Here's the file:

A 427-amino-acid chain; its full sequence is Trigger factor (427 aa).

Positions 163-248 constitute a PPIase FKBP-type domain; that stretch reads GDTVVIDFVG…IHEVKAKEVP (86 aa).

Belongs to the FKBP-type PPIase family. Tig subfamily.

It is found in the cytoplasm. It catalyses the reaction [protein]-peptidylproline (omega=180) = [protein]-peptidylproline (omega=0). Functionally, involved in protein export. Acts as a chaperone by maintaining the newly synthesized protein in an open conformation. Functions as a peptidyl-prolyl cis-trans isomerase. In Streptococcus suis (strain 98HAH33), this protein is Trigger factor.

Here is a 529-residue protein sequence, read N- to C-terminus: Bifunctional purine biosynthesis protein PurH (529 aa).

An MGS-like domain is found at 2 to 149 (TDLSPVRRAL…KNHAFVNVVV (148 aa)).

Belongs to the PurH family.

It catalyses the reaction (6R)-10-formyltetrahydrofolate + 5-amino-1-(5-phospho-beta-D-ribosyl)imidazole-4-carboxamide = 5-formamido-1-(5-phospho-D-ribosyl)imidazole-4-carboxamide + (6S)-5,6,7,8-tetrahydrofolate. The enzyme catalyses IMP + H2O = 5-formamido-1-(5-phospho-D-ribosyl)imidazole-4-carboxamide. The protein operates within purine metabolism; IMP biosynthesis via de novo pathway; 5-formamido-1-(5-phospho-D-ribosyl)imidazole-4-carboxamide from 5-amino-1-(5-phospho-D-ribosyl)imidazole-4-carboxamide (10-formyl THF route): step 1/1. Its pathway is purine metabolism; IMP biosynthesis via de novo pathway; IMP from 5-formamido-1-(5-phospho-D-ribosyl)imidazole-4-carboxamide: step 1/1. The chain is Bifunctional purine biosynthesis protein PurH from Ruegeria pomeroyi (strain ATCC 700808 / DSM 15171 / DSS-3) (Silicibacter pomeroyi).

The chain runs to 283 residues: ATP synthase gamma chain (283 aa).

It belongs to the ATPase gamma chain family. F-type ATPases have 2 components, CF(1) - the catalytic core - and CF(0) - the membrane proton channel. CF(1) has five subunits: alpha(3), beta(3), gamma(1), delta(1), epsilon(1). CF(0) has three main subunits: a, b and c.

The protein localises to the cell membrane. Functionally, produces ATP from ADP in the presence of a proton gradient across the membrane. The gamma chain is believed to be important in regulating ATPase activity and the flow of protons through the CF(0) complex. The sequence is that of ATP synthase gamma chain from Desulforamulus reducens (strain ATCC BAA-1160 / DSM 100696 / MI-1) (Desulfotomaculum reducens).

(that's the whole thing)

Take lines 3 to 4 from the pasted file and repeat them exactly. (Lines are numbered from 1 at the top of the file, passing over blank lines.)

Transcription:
Belongs to the FKBP-type PPIase family. Tig subfamily.

It is found in the cytoplasm. It catalyses the reaction [protein]-peptidylproline (omega=180) = [protein]-peptidylproline (omega=0). Functionally, involved in protein export. Acts as a chaperone by maintaining the newly synthesized protein in an open conformation. Functions as a peptidyl-prolyl cis-trans isomerase. In Streptococcus suis (strain 98HAH33), this protein is Trigger factor.